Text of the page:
Brood box is deeper than a super. I've never had to have more than one brood box on a hive at a time. If you're lucky and it's a good spring/summer you will need a second super to go on top of the original - once it's getting full. The bees like to have space to store the honey - lack of space is factor in them swarming. If you're really lucky you'll need several supers, but this is Wales and that doesn't happen often. Best have two spares just in case.

I've treated some of our hives but they should be ok for a while if you don't treat them. Make sure you get something that isn't full of chemicals - bad for the bees. I forget what we use but I can have a look and find out what it is if you need help. 'Duck's back' rings a bell though.
Cheers, so to put this one to bed I need to add to the deeper brood box (which include the Hoffman stuff) with a further 1 or 2 shallower boxes (again with the Hoffman stuff) and a Queen separator? But I don't need these until the brood is large enough?

dickymint

Original Poster:

19,625 posts

225 months

Tuesday 10th January 2017
quotequote all
Tonsko said:
What wood is it? If it's cedar (which is probably is) then it has very strong weather resistance anyway. Treating it will not be healthy for the bees. I've got some second hand cedar National hives, and they were 10 years old before I got them, so don't worry about wood treatment.

When you buy new bits for your hive, ensure you buy WBC parts. That's the type of hive that you have there, the 'classic' shape, if you like. Can recommend Maisemore Apiaries for supplies. WBC are slightly smaller than Nationals, which are a different size to Langstroth and so on. Not all hives are equal!

http://www.bees-online.co.uk/products.asp?b=6&... for a visual representation of the brood/super frames.

As for brood/super, a brood box is usually twice the depth of the super. To start off with, put some wax foundation (a basic starter comb) in, as the bees then have to do less work. If you choose wired foundation, it provides more strength, but you will be unable to cut the comb out to consume the honey that way.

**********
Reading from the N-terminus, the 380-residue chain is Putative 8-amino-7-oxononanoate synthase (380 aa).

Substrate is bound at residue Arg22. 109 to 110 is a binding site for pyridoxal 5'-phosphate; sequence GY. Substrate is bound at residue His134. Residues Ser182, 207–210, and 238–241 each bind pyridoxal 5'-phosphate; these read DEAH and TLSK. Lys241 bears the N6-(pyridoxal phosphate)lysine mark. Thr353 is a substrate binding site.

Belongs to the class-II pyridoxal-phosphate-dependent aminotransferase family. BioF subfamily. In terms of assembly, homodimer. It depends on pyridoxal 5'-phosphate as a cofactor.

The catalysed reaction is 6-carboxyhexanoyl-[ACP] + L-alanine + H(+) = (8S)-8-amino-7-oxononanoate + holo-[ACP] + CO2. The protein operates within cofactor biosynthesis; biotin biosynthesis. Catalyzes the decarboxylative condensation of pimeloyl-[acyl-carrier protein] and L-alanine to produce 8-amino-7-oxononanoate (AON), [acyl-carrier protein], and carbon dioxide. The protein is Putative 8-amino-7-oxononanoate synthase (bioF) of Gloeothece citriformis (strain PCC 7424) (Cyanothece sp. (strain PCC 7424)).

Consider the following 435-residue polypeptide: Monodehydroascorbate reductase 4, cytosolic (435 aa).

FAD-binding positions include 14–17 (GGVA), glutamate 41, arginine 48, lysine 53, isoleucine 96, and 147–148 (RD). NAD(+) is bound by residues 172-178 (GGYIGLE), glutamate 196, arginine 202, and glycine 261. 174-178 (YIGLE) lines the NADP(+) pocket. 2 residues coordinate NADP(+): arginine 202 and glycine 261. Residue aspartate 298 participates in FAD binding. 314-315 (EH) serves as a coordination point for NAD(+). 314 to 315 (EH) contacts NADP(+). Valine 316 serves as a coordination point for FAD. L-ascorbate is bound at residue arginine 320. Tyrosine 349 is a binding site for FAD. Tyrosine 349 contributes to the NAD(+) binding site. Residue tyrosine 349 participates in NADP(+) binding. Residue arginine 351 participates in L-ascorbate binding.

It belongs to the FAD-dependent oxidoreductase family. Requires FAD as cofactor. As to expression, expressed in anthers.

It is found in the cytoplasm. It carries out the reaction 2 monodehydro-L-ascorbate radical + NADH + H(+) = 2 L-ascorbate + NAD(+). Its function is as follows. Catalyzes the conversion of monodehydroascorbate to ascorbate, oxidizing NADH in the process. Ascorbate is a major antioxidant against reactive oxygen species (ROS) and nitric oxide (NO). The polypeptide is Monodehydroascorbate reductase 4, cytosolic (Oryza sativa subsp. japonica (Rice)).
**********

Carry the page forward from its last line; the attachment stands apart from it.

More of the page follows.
Don't forget your queen excluder.

Edited by Tonsko on Tuesday 10th January 14:33
Ah so wired for the brood but unwired for the honey super/s?

XCP

15,644 posts

195 months

Tuesday 10th January 2017
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Slightly o/t

We keep Red mason bees. No honey but good for pollinating. Interesting hatching and laying eggs etc. And they have no sting!

Morningside

23,827 posts

196 months

Tuesday 10th January 2017
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Willy Nilly

12,511 posts

134 months

Tuesday 10th January 2017
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Sounds great. I'm going to be watching this thread.

Nimby

2,819 posts

117 months

Tuesday 10th January 2017
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dickymint said:
Well nearly. Just opened my B-Day present and yep it's a Beehive.
If you didn't get a complete starter kit you'll also need:
bee suit and gloves
smoker
hive tool
wax foundation
spare frames
- and more when it's time to extract honey, but that can wait.

But most important, a mentor who can help out when things go wrong - and they will. Ideally someone with the same size frames as your WBC.

Most clubs will be starting their introductory courses around now so it's a good time to join. You can also get on their swarm list early.

Aloysius

807 posts

170 months

Tuesday 10th January 2017